A good excuse to finally perform all the études came in the fall of 2016 with an invitation, again from Maestro Robertson, to perform the complete set at the Pulitzer Gallery in St. Louis on a series produced by the St. Louis Symphony. Something must have happened, because they called me in September for a concert in early November. I had, in the intervening years, performed book one and the four études that comprise book three, which are among the last pieces Ligeti wrote. So, I dedicated myself to the urgent task of chiselling away at the études in book two that I'd never played: Fém, Vertige, Der Zauberlehrling, Entrelacs and Columna infinita– a work which has the power to literally freeze ones arms. Stylistic influences among the études are rather easy to identify: Javanese gamelan in Galamb Borong, Bulgarian dance rhythm (aksak) in Fém, and American minimalism in Der Zauberlehrling. However, as my former student Nicholas Emmanuel writes in his brilliant note to this recording, “One could easily plunge into an obsessive documentation of stylistic influences, which are so rich as to be virtually indigestible, but such an endeavor misses the forest for the trees.” He goes on to point out “Ligeti, like Stravinsky, made the difficult notion of ‘home’ a central concern in his music.”
THE HORN TRIO
In the 1970s, Ligeti made repeated trips back to his native Hungary, as Emmanuel writes, to “rekindle a relationship with the musical community of his homeland and reestablish himself as a ‘Hungarian’ composer.” This effort was ultimately abandoned, and the four movement Horn Trio, completed in 1982, was written after a period of four years when Ligeti did not compose a single work. It seems evident that the horn trio represents for Ligeti a significant first step in forging a new musical language that would sustain him through the remaining years of his life.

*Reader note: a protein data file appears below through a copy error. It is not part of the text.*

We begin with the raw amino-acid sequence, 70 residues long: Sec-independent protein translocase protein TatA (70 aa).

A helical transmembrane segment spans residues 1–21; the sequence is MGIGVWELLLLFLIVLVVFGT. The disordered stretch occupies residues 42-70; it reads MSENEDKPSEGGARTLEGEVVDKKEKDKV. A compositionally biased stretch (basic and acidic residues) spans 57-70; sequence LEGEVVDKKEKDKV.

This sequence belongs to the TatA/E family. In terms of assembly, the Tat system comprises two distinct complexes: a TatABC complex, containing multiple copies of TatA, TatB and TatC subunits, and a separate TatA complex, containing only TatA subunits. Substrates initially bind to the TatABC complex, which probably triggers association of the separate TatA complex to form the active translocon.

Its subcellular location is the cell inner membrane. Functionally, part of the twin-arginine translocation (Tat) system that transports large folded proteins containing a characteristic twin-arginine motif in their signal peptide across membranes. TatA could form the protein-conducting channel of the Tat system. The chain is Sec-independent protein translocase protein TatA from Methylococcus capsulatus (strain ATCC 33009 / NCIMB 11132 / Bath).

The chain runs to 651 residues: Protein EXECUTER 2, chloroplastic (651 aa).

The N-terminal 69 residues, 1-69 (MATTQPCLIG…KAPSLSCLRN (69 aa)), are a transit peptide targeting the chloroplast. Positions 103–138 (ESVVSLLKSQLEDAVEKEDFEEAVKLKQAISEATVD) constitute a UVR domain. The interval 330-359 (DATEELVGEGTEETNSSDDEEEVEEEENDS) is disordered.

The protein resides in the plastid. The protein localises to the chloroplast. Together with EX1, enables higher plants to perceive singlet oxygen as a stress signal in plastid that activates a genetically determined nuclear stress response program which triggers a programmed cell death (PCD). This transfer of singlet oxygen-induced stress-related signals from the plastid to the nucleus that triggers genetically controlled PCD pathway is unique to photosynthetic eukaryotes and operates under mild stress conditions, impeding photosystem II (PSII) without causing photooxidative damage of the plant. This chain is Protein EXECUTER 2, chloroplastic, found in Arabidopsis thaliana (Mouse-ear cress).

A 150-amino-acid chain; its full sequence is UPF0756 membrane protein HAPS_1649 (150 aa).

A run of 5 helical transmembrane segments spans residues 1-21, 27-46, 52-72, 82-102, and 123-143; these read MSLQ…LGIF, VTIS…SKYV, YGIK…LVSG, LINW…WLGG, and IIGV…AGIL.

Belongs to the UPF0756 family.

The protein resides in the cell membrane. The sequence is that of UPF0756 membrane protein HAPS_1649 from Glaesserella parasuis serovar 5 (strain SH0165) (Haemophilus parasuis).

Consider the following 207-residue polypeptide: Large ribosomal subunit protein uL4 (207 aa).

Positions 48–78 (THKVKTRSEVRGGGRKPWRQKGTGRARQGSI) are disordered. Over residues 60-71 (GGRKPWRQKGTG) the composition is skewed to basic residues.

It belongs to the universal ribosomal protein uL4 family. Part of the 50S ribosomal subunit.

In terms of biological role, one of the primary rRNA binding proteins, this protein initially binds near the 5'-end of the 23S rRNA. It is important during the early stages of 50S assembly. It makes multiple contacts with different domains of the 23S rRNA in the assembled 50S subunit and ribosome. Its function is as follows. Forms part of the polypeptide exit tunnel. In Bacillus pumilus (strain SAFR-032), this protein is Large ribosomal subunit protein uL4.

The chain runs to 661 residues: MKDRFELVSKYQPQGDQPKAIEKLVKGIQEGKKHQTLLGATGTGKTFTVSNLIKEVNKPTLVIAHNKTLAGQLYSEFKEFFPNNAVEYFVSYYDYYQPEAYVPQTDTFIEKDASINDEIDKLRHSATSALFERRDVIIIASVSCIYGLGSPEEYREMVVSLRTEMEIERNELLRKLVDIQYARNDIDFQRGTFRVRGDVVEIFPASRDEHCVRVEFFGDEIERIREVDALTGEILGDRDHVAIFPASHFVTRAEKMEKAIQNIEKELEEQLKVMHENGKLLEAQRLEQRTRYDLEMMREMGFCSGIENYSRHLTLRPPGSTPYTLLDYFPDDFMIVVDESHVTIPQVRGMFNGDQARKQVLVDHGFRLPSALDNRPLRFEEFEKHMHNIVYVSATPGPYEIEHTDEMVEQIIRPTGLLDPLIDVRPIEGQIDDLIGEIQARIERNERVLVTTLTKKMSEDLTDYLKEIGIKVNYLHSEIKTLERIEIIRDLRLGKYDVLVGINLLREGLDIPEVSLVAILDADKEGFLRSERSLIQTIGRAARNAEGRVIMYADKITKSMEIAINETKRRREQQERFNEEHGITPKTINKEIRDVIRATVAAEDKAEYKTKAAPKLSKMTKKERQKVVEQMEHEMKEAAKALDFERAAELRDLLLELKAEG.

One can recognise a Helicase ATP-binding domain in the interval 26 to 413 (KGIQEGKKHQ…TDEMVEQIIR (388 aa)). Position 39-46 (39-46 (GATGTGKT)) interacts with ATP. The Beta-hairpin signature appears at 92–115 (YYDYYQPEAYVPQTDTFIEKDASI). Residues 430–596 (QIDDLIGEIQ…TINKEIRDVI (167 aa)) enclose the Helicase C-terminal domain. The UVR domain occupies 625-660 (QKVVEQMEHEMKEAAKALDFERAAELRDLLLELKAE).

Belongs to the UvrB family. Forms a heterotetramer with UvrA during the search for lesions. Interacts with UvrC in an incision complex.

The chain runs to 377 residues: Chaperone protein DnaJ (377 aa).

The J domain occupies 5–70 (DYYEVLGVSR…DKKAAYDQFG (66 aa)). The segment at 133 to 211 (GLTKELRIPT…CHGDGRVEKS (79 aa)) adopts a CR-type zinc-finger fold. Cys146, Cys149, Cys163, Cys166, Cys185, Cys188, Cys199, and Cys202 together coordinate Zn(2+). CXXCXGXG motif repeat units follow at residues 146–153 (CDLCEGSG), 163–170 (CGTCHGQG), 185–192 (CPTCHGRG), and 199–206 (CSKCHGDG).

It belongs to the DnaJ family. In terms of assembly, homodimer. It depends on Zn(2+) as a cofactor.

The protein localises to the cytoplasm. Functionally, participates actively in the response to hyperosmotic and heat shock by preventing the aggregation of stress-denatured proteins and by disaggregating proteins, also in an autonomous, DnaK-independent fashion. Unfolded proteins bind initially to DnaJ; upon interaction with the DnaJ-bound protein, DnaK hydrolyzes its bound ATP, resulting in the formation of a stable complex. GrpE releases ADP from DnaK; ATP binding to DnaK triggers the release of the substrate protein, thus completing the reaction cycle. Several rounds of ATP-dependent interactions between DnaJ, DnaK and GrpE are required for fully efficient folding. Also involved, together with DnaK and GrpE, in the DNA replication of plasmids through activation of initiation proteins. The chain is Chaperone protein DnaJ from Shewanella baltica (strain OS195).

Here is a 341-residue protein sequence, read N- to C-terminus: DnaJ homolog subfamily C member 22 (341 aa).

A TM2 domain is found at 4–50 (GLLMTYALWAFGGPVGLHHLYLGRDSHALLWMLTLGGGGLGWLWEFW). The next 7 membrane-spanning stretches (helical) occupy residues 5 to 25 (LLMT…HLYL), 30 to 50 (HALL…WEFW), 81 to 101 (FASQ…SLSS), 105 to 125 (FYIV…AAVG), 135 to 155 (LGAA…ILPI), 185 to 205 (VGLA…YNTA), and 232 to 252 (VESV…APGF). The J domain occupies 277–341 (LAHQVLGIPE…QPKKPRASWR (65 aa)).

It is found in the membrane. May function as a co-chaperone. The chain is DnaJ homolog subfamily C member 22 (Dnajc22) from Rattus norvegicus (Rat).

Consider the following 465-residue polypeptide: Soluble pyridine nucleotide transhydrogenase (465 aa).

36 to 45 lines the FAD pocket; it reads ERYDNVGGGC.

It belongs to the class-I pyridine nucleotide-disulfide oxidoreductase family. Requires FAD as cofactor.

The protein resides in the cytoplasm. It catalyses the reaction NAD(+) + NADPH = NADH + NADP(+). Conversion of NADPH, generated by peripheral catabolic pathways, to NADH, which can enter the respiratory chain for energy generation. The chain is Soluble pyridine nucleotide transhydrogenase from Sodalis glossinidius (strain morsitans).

In addition to the previously mentioned connection between Fanfares and the horn trio’s second movement, one hears echoes of some of the études from book two (composed in the late 1980s and 90s) in the trio’s latter movements. The fractured march rhythm that opens the trio’s Alla Marcia third movement would find a dance-like expression years later in Fém. There is in the crashing climax of the trio’s final Lamento that resembles the middle section of L’escalier du diable where Ligeti abandons for a moment his intervallic games to unleash a wildes Glockengeläute (wild ringing of bells).
In 2012, a colleague at the University at Buffalo, the violinist Yuki Numata Resnick, suggested we perform the trio on a Slee Sinfonietta concert – the faculty chamber ensemble at the university. We were joined by Adam Unsworth, a mutual friend and frequent guest at the university, and in 2013 recorded the work thereby inaugurating the process of producing this CD. I am indeed very grateful for the support and encouragement I’ve received along the way and the opportunities I’ve been given to perform this music over the years. Without these opportunities this recording would not have been possible. The goal was always to rise to Ligeti’s challenge: laying bare the music's intricacies and keeping pace with its extreme technical demands while expressing its joy, poignancy and, at times, melancholy.
I hope you enjoy it.
— Eric Huebner, 9.15.2020
These works from Ligeti’s late period make an attractive coupling, especially in performances as good as these. The great Hungarian master took a break from composing after his two harpsichord works from 1978 until 1982 when he produced his Horn Trio. This chamber piece took his audience by surprise with its more listener-friendly style and thematic inspiration. It ushered in more than twenty years of creativity where Ligeti composed some of his greatest works, including the concertos for piano, violin, and horn, the song cycle Síppal, Doppel, Nádihegedűval, and three books of piano Études.